The More Things Change

The More Things Change…

When my oldest — now a college freshman — started kindergarten, I started advising yearbook. That was 2000; we cut photos and glued them into collages. I loved creating a book that would preserve my son’s school days and when the students and teachers cherished our work at year’s end, I knew my time had been well spent.

My work with the yearbook continued until Austin moved out of the lower school. Then I had a few years off before our Halle started school and I resumed my role as yearbook adviser.

Our school was larger by then and I reached out to friends, encouraging them to join me. “It’s like scrapbooking,” I told them. “It’s fun. Get in here with me!” We worked together on our labor of love, collecting photos, making sure everyone was included and trying to create a book that’s fresh each year.

Since then, Elam has arrived on campus and we decided to go digital. It’s easier… and more fun, but our team continues to collaborate with teachers for pictures that preserve the year’s precious memories for our kids. A quick email to all teachers at the start of the year and a reminder after the holidays seem to do the trick. We ask for shots of special events and daily life in each classroom — and we encourage the teachers to include a couple of group shots so that all students have several photos in the yearbook.

We now use Pinterest for inspiration and we Google search photo ideas as well as brainstorming together, but our goal remains the same. We’re all about new and different. We really want the kids to wonder what the book will be like. And when they get their yearbook, we want them to look back and feel the love pop right off the pages so they’ll never forget the year.

We do the book with a small team — usually two to five of us. We divide up the work and get to it. Most of the time, we work on the yearbook at school, but it’s great that we can work at home during breaks as well. And it’s important that we know we can count on each other. Last year, my friend Alana took over when I had some health challenges. We’d worked as a team so we were on the same page. She was amazing. I didn’t have to worry about the yearbook and the whole group later celebrated my beating breast cancer together.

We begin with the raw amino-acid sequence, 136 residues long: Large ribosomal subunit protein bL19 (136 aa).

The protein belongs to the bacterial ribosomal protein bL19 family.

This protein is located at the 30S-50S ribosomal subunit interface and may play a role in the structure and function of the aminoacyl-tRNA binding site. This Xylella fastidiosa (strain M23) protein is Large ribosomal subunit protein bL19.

At our school, the joy of creating the yearbook is magnified by the reception it receives on campus. The school makes the book’s arrival a big part of year-end festivities. The teachers and administration work together to choose a time when we can all celebrate another successful year together. The students receive their books and have their friends sign them.

That’s when our work is finally done. Those last few weeks, I am so excited and anxious I can’t sleep at night. I can’t wait until the yearbook comes in. And then I’m right there in middle of it all. I love watching the students find themselves and their friends in the book and hearing their excitement about our school, our year. That’s my reward right there.

The 2015 volume is my last book here; a new teacher with yearbook experience will lead the team next year. And though some of the details may change, their goal will not. They will strive to create a yearbook that proudly preserves the school year for all of the students, their teachers and parents.

Mary Jane Stillwell

Mary Jane Stillwell

Yearbook Adviser
Abraham Lincoln Elementary School Hodgenville, KY

Making my kids smile is my goal each day. We have a busy schedule and a full house; we were recently joined by an eight-pound puppy that stole our hearts. I was delighted when my husband, David, conceded to adding Max — a Shih Tzu who's so ugly he's gorgeous — to the mix last spring.
Mary Jane Stillwell

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